Fig. 1

Nelson–Aalen cumulative hazards functions for total mortality by current age, in men (squares) and women (triangles) with type 1 diabetes, compared with nondiabetic men (dotted dashed line) and women (circles)

Cause-specific mortality

The HRs for fatal cardiovascular disease (CVD) (n=167, defined as MI death, acute CHD death and cerebrovascular accident death), cancer deaths (n=201) and mortality from other causes were (n=439) were calculated. The HR for fatal CVD was significantly raised in patients with type 1 diabetes compared with non-diabetic subjects (HR=7.4, 95% CI 5.4–10.1), with higher HRs in women (HR=11.6, 95% CI 6.7–20.1) than in men (HR=5.8, 95% CI 3.9–8.6), but no significant diabetes–sex interaction (p=0.07). For cancer deaths, the HR of cancer mortality did not significantly differ between the two groups (HR=1.05, 95% CI 0.72–1.52), with similar findings when the results were split by sex. For mortality from other causes, also significantly raised HRs were found of 4.5 (95% CI 3.7–5.4) in those with type 1 diabetes compared with those without diabetes.

Other analyses

The inclusion of all type 1 diabetic patients on insulin, without exclusion of those using oral hypoglycaemic agents, did not alter the results. Among those with diabetes, diabetes duration was not significantly related to mortality risk independently of age, with which it was highly correlated (HR=1.01, 95% CI 1.00–1.02) for every 1 year increment in duration in the Cox proportional hazards models.


This study evaluated absolute and relative mortality rates in patients with type 1 diabetes directly compared with a non-diabetic comparison group, using a validated algorithm to define type 1 diabetes. The analysis shows clearly that, despite advances in the care of patients with diabetes, mortality rates continue to be greatly elevated in those with type 1 diabetes in the UK. Furthermore, the greater elevation in risk in women than men with diabetes compared with the general population has persisted. The main cause of death in patients with type 1 diabetes was CVD, with greatly elevated relative risks compared with those without diabetes. This large dataset means that our mortality estimates are precise, and have narrow CIs. Clearly a great deal remains to be done to improve our understanding of the causes and prevention of complications of diabetes.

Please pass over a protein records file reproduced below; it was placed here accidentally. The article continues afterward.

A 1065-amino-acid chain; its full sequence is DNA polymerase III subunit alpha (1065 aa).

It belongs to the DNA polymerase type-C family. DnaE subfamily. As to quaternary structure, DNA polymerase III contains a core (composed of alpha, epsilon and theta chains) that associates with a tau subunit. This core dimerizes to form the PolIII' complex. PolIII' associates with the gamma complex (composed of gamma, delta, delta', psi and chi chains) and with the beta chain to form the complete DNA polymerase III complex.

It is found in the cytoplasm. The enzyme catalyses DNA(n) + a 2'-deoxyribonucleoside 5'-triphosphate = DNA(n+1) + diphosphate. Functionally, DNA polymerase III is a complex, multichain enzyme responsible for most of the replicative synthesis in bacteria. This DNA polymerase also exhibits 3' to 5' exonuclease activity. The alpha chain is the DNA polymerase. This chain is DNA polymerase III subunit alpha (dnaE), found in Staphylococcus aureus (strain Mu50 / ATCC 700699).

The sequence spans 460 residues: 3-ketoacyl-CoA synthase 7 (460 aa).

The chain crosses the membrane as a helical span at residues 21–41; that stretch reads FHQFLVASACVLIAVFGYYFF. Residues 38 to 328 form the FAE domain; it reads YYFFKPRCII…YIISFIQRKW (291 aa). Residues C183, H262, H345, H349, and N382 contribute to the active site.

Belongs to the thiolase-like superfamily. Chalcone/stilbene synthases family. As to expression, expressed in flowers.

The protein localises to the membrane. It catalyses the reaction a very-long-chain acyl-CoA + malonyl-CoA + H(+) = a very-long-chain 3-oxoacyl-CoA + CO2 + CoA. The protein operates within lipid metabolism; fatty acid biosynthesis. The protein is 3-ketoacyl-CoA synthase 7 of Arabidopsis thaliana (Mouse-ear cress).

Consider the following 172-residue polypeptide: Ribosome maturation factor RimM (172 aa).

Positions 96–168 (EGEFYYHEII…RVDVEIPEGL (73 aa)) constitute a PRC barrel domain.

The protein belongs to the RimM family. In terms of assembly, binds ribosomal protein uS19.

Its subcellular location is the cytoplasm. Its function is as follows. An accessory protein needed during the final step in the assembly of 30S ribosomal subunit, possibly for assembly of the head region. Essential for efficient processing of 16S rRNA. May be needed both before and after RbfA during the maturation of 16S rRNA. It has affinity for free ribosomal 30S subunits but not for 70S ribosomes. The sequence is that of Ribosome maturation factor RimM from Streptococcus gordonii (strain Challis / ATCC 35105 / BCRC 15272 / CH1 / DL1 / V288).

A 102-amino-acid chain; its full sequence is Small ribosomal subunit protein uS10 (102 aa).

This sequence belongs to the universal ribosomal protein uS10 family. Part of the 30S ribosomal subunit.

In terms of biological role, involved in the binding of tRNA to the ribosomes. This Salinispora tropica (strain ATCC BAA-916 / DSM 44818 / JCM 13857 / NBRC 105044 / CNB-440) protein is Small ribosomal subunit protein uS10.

For external validation, the prevalence of type 1 diabetes as well as the mortality rates in the non-diabetic control group were compared with other national and international sources. The prevalence of type 1 diabetes was 2.15/1,000 persons in 1992 in the GPRD, which is comparable with the prevalence rates reported by the International Diabetes Federation in 2000 for the UK, France, Germany and the Netherlands, respectively, of 3.4, 1.6, 1.0 and 2.6 per 1,000 persons ( data accessed on 17 September 2003). In addition, similar (absolute) age-specific death rates were found for the nondiabetic control group in the GPRD in comparison with the Office for National Statistics 2001.

Our results were similar to the results of the large Diabetes UK cohort study [12]. They found standardised mortality rates of, respectively, 4.0 (95% CI 3.6–4.4) and 2.7 (95% CI 2.5–2.9) in women and men, using data up to 1997. Our more recent data showed relative risks of 4.5 (95% CI 3.5–5.6) in women and 3.3 (95% CI 2.7–4.0) in men. This is a robust finding based on the two largest studies in the UK. Other much smaller studies in Europe and the United States estimated standardised mortality rates ranging from 2- to 15-fold [1, 2, 3, 4, 5, 6, 7, 8, 9, 10].

Increased mortality risks were found across all age-bands, but these were especially high in the younger patients with type 1 diabetes compared with subjects without diabetes, and especially in young women. Although we did not find a significantly higher risk ratio in women compared with men with type 1 diabetes vs those without, the sex difference was abolished in those with diabetes (p=0.3). This greater risk of mortality in young women with type 1 diabetes has been reported before [6, 12], but remains poorly understood. With respect to cause-specific mortality, diabetes was associated with an increased HR for CVD deaths and other miscellaneous causes of death, but not cancer deaths.